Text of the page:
Controp is Examining New Directions - Interview with CEO

July 2013, published by Israel Defense

Dror Sharon has been appointed as CEO of CONTROP in a period of significant changes. The company, established in the late 1990s by former IAF officers and IAI's payload division Tamam, has changed hands. Rafael and the UAV manufacturer Aeronautics recently acquired Controp's total holdings, and now hold equal shares of its stock (Aeronautics previously owned 20% of CONTROP's stock).

Prior to his appointment as CEO of CONTROP, Sharon served as the CEO of Opgal, a company jointly owned by Rafael and Elbit Systems. Opgal provides components for payloads, among other things – to CONTROP and to other payload manufacturers.
On the eve of the 2013 Paris Air Show, Dror Sharon said in an interview to IsraelDefense that CONTROP has and will remain dedicated primarily to payloads. However, the company is currently reviewing fields of activity on which it will focus in the coming years.

CONTROP grew in the world of payloads, initially for manned aircraft and later for UAVs. However, the payloads it develops are also intended for stationary ground masts, vehicles, surveillance aerostats and naval vessels. The company benefited from development grants it received from defense establishment elements in Israel and in the US. One of its flagship products is the M-Stamp (Stabilized Multi-Sensor Miniature Payload), a tiny payload that can be installed on UAVs weighing just a few kilograms and intended for tactical missions.

The M-Stamp weighs just 1.2 kg and contains a stabilized daytime camera with continuous zoom and an uncooled night camera with two fields of view. CONTROP also offers a daytime-only version of the same payload, which weighs less than 800 grams.

The small payload is already installed onboard Elbit Systems' Skylark-I UAV, which is employed by the IDF Artillery Corps. Such payloads will be incorporated in projects by Aeronautics (which is expected to supply the Orbiter-2 UAV to the armed forces of Finland and Thailand), as well as in a UAV by Bluebird Aero Systems (according to various publications, Bluebird is expected to sell UAVs to Chile).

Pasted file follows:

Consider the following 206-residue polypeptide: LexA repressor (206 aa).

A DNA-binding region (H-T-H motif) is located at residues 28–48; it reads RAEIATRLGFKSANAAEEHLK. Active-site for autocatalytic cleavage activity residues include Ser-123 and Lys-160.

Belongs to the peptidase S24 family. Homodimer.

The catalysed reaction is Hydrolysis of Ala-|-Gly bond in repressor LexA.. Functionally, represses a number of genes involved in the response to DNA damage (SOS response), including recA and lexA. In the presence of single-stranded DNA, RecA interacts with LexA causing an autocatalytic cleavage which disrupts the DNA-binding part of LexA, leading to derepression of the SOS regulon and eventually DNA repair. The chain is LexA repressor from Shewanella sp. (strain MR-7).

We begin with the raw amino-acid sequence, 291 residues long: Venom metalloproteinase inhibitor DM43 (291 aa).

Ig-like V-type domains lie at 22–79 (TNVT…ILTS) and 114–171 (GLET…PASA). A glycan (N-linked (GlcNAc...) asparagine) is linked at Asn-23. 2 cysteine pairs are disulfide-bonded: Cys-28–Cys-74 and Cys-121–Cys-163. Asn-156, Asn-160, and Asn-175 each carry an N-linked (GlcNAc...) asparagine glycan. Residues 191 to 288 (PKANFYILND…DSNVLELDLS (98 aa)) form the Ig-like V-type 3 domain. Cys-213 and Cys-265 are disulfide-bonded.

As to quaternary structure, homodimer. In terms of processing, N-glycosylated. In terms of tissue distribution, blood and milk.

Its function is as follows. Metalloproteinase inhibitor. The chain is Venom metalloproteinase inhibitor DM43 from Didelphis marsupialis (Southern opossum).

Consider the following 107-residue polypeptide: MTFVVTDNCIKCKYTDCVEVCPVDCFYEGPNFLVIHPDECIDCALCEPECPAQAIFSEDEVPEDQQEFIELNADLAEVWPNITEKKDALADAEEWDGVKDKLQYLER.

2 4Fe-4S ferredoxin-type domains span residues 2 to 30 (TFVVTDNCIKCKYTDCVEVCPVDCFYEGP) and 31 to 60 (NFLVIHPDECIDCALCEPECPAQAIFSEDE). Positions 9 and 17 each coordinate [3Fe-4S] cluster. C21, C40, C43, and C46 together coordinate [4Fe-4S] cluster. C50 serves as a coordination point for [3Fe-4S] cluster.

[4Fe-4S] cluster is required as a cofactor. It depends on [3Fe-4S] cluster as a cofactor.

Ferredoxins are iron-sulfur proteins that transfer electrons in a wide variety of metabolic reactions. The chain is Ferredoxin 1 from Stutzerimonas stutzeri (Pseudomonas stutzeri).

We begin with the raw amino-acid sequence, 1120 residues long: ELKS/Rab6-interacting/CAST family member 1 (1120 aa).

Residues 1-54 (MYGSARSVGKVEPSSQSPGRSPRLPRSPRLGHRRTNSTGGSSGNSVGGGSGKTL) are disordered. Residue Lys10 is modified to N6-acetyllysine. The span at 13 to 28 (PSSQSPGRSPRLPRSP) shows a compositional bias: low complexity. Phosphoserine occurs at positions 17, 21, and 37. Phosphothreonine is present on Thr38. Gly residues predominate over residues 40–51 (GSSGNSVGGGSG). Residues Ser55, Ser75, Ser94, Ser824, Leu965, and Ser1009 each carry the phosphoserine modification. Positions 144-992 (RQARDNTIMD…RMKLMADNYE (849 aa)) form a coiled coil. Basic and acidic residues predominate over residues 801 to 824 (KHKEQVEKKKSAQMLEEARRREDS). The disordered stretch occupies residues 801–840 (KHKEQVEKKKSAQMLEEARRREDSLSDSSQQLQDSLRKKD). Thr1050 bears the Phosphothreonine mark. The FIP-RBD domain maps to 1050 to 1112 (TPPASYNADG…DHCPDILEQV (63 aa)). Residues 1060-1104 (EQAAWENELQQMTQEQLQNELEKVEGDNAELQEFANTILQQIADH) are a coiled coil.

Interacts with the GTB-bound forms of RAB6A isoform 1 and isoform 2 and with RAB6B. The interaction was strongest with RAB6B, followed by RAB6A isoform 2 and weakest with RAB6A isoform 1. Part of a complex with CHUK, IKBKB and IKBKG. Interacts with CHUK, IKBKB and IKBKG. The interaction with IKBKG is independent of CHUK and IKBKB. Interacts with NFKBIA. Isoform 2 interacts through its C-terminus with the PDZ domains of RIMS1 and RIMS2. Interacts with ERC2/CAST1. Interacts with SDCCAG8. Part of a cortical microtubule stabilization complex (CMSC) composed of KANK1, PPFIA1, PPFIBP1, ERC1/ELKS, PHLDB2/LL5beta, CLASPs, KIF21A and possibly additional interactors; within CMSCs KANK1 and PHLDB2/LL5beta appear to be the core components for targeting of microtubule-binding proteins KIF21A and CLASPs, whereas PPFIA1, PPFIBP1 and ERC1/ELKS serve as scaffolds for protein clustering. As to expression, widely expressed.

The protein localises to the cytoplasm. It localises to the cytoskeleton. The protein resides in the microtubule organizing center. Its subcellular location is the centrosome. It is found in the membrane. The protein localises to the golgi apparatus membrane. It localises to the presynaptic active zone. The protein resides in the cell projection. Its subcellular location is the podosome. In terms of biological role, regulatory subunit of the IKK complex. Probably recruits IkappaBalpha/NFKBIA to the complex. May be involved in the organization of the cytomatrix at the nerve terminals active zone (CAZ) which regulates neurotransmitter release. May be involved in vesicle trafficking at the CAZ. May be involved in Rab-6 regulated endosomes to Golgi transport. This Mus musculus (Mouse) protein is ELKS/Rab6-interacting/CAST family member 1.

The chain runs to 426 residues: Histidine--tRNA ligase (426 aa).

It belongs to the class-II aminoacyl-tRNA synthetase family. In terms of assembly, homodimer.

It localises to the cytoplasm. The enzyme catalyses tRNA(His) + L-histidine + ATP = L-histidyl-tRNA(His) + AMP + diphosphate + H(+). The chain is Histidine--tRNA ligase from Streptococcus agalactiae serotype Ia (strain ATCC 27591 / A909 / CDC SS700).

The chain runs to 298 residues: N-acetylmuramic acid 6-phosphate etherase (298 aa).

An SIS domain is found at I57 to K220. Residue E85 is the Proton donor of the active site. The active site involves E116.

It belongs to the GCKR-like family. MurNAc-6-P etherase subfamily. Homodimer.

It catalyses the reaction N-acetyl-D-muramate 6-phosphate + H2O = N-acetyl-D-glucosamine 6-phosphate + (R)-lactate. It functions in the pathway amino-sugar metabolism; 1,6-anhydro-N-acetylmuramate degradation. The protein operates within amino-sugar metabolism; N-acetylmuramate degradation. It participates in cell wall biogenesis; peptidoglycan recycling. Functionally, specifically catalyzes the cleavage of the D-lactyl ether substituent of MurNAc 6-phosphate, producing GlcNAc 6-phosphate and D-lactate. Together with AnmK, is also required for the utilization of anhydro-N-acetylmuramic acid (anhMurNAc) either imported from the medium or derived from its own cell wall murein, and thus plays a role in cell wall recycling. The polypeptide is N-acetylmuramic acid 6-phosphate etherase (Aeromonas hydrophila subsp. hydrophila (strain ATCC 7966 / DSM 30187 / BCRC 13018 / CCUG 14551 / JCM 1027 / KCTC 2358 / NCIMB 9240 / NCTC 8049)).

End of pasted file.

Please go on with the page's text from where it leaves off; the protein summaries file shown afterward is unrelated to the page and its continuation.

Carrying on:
Another CONTROP payload is the Speed-V, a scanning camera intended for installation on a tall mast carried by an armored vehicle. The camera weighs 24 kg and collects imagery data. It enables a 360-degree scanning of the area being covered. The camera entered operational service in one of Israel's security agencies.

CONTROP also presented the VMOS (Vehicle Modular Mast Observation System), a payload containing daytime and night cameras, mounted on a mast that extends to a height of up to five meters and can be installed on various vehicles. Another system presented at the Paris Air Show for the first time was the Speed-A payload, designed specifically for aerostats, which features four stabilization levels that guarantee a stabilized image even under strong winds that deflect the aerostat.

The Speed-A payload has been in operational service within the IDF for several years, in sectors regarded as sensitive, such as the Gaza Strip and the Egyptian border.

CONTROP presently employs approximately 210 employees at the company's HQ and at its development center in Hod HaSharon, as well as in its US subsidiary. Approximately 8% of the company's revenue is allocated to future product R&D.

Is CONTROP facing a change of direction pursuant to the change of ownership?
"We are learning how to be assisted by the marketing mechanisms of Rafael and Aeronautics. Beyond that, the company is currently reviewing the directions it will take. There are significant segments in the HLS field and the company is well known in the military field. At the moment, an effort is underway to position the company in the various markets, along with an effort to combine products."We have carried out a significant organizational change. For example, in the past, we had two parallel development elements, and now we have a single, unified element that manages all of our projects."95% of CONTROP's sales is for 'integrators', chief project contractors, and not for 'end users'. Nevertheless, CONTROP is currently expanding its product range so as to be able to offer comprehensive solutions that incorporate payloads and C2 capabilities.

Do you see the future in the continued miniaturization of payloads?
"Payloads are becoming increasingly smaller with no performance degradation."

Will you be entering the market for low-cost payloads?
"We do not manufacture low-cost payloads, but we do provide a high cost-benefit ratio and do our best to further improve the ratio by decreasing the costs of our suppliers and by introducing changes in the manufacturing process.

Do you identify the current bottleneck in the transfer of data from the payloads in the air, on land and at sea to the control stations?
"We are currently examining how to improve the transfer of data from the payloads to the C2 stations. We have a few ideas for this field, as well."